New research suggests that elective c-sections should not be performed in pregnant women until they have reached full term. Performing the operation too early in pregnancy increases the risk of complications and even death for the new born, according to a report in the journal Pediatrics.
“A cesarean section can save the life of the mother and child, but this does not mean that it is safer than vaginal delivery and even attempted vaginal delivery,” Dr. Riccardo Erennio Pfister from University Hospital of Geneva, Switzerland told Reuters Health. “Vaginal delivery is a desirable event” for the newborn, he added.
Pfister and colleagues investigated newborn complications associated with elective c-section and planned vaginal delivery in nearly 60,000 late-preterm and term infants.
Neonatal death rates were 0.57 percent after elective c-section and 0.10 percent after planned vaginal delivery, the authors report.
Compared with planned vaginal delivery, elective c-section was associated with increased death rates in the full-term group but not in the late-preterm group, the authors report. They add that mortality rates after elective c-section were similar to rates after emergency c-section.
Depression at birth was slightly less frequent after elective c-section in the term group, but more frequent after elective c-section in the late-preterm group, compared to the planned vaginal delivery group.
Special care admissions were more frequent after elective c-section than after planned vaginal delivery, with “the risk of admission decreasing with increasing gestational age,” the researchers said.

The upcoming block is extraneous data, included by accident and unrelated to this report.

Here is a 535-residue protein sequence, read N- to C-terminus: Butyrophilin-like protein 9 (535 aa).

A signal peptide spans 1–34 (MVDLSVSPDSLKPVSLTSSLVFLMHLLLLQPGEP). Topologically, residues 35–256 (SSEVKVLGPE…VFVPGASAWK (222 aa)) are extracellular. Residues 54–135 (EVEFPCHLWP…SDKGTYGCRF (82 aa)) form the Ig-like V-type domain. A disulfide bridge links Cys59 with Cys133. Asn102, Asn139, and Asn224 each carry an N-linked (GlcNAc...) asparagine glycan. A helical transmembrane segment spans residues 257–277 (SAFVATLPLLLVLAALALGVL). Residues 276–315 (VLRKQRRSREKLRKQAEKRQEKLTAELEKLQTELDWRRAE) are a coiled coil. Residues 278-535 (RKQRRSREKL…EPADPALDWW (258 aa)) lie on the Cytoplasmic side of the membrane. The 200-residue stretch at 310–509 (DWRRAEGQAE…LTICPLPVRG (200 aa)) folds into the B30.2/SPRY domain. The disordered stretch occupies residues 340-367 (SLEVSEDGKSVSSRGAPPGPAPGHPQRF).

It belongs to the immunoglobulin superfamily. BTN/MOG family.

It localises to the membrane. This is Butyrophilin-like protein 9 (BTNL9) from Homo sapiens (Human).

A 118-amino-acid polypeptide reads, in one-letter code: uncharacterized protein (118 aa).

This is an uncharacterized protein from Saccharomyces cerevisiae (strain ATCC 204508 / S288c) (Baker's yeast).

Breathing complications were twice as common after elective c-section than after planned vaginal delivery, in both the term babies and late-preterm babies.
Pfister maintains that elective caesarian delivery “should be reserved for conditions that have been tested by (studies) to reduce a specific risk,” such a breech presentation at term. He points out, however, that “the maternal/neonatal outcomes depend on the level of care of this intervention and may not be automatically applied to any facility or country.”
“As elective cesarean is convenient for the medical team and patient in different terms (agenda, workload, financial) and furthermore protects the medical team from legal suits arising from pregnancy complications…there is little incentive to favor vaginal delivery,” Pfister continued. “Medical teams need objective data and legal protection from governments based on such data to support vaginal delivery and reduce elective cesarean (delivery).”
SOURCE: Pediatrics, June 2009.